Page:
Orion Shall Rise
by Poul Anderson – 1983

Centuries ago, humankind was nearly destroyed in a nuclear apocalypse. Many generations have passed since that terrible time, and the remnants of civilization have re-formed into separate, vastly different societies. The dominant culture of a widely diminished Earth, the ecologically sensitive Maurai, hold fast to their belief that “non-green” science is an unacceptable evil. But the reborn dream of space flight harbored by a forward-thinking few could herald the revival of the nuclear technology that once ravaged the planet and its people. The powerful Maurai Federation will take every step necessary, no matter how drastic, to prevent doomsday from dawning again.

“Anderson, far more than many newer science fiction writers, takes the trouble to envision a genuinely strange, complex future for mankind.”
—The Washington Post

edited by Phoebe Wagner and Brontë Christopher Wieland – 2017

This anthology’s stories focus on people living through crucial moments when great change can be made by people with the right tools; stories of people living during tipping points, and the spaces before and after them; and stories of those who fight to effect change and seek solutions to ecological disruption.

Contributors include Elgin Award nominee Kristine Ong Muslim, New York Times bestselling author Daniel José Older, James Tiptree, Jr. Award winner Nisi Shawl, World Fantasy Award winner Lavie Tidhar, and Lambda Literary Awards finalist A.C. Wise, as well as Jess Barber, Santiago Belluco, Lisa M. Bradley, Chloe N. Clark, Brandon Crilly, Yilun Fan and translator S. Qiouyi Lu, Jaymee Goh, José M. Jimenez, Maura Lydon, Camille Meyers, Lev Mirov, Joel Nathanael, Clara Ng, Sara Norja, Brandon O’Brien, Jack Pevyhouse, Bethany Powell, C. Samuel Rees, Iona Sharma, Karyn L. Stecyk, Bogi Takács, Aleksei Valentín, T.X. Watson, Nick Wood, and Tyler Young.

“Every story and poem in this optimistic illustrated anthology of ‘solarpunk and eco-speculation’ portrays a future in which environmental disaster is encroaching on or encompassing our world, but a glimmer of hope remains. . . . Some pieces are bizarre. Many are haunting and will linger in the reader’s memory. Readers who’ve had their fill of dystopian fiction will want to explore these more positive futures.”
—Publishers Weekly

by Aldous Huxley – 1962

In his final novel—which he considered his most important—Aldous Huxley transports us to the remote Pacific island of Pala, where an ideal society has flourished for 120 years.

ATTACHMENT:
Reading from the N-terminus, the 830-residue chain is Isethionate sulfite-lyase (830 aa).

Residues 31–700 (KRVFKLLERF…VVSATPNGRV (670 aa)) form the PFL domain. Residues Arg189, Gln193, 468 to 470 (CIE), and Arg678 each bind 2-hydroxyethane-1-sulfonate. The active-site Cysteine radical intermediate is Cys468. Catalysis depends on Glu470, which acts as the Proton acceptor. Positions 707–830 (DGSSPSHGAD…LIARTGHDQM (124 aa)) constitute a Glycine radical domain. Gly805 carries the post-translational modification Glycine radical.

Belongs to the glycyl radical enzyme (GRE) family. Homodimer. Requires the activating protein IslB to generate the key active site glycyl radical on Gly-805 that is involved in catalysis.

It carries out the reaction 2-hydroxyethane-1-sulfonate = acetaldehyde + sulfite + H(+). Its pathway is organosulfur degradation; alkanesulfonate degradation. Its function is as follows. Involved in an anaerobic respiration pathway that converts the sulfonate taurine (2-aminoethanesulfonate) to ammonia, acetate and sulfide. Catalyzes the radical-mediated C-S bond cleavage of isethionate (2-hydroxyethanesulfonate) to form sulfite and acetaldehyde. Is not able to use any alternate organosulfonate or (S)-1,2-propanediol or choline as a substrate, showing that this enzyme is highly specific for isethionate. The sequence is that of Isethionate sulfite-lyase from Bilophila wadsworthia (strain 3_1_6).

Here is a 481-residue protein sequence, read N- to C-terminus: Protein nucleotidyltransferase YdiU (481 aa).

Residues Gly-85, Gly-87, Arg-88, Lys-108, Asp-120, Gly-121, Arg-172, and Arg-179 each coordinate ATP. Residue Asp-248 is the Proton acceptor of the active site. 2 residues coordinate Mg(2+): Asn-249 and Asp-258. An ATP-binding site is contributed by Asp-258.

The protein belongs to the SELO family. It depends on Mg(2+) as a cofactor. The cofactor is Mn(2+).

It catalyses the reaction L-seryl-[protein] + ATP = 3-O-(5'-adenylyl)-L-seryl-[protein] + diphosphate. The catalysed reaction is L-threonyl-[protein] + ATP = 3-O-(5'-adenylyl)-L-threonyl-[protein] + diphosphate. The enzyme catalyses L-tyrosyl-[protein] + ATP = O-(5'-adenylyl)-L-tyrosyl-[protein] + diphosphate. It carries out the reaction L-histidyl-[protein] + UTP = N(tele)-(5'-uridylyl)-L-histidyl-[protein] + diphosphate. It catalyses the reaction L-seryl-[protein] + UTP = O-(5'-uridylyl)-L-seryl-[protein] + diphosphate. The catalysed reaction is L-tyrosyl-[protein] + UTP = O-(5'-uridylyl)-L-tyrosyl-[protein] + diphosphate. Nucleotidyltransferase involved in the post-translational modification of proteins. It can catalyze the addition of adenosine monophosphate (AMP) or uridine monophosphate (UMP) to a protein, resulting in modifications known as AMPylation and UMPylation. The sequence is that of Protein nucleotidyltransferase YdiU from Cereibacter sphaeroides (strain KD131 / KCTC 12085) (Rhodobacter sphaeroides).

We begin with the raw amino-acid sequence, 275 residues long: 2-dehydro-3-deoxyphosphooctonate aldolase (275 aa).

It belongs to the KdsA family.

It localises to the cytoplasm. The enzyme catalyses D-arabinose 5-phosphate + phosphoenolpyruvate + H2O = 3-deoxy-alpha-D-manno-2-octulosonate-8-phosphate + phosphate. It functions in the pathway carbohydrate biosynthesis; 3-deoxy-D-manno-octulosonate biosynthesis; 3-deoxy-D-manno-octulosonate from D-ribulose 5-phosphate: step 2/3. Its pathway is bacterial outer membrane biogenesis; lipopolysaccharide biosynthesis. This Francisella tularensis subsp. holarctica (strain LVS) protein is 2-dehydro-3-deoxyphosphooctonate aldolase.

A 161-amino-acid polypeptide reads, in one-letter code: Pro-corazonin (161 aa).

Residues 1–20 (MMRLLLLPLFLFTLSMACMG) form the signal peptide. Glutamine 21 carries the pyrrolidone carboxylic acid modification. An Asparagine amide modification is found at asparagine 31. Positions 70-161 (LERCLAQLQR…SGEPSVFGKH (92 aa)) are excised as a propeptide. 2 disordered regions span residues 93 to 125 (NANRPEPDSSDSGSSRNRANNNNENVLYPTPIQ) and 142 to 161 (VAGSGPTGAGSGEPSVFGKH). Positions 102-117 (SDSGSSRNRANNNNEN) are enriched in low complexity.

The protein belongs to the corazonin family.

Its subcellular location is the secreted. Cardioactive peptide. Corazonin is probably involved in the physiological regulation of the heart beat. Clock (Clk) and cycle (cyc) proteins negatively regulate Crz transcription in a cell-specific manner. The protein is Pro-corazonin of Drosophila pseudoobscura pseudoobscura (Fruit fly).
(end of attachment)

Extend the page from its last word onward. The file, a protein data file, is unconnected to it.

Inevitably, this island of bliss attracts the envy and enmity of the surrounding world. A conspiracy is underway to take over Pala, and events are set in motion when an agent of the conspirators, a newspaperman named Faranby, is shipwrecked there. What Faranby doesn’t expect is how his time with the people of Pala will revolutionize all his values and, to his amazement, give him hope.

“[A] coherent view of what society is not but might be.”
—New York Times Book Review

by Jesikah Sundin – 2014

A sensible young nobleman and his sister live in an experimental medieval village. Sealed inside this biodome since infancy, Leaf and Willow have been groomed by The Code to build a sustainable world, one devoid of Outsider interference. One that believes death will give way to life.

All is ideal until their father bequeaths a family secret with his dying breath, placing an invisible crown of power on Leaf’s head… A death Leaf believes is the result of murder. Now everyone in their quiet town is suspect. Risking banishment, the siblings search for clues, leading them to Fillion Nichols, an Outsider with a shocking connection to their family. Their encounter launches Fillion into a psychological battle with his turbulent past as he rushes to decode the many dangerous secrets that bind them together, a necessity if they’re all to survive.

by Ernest Callenbach – 1975

Twenty years have passed since Northern California, Oregon, and Washington seceded from the United States to create a new nation, Ecotopia. Rumors abound of barbaric war games, tree worship, revolutionary politics, sexual extravagance. Now, this mysterious country admits its first American visitor: investigative reporter Will Weston, whose dispatches alternate between shock and admiration. But Ecotopia gradually unravels everything Weston knows to be true about government and human nature itself, forcing him to choose between two competing views of civilization.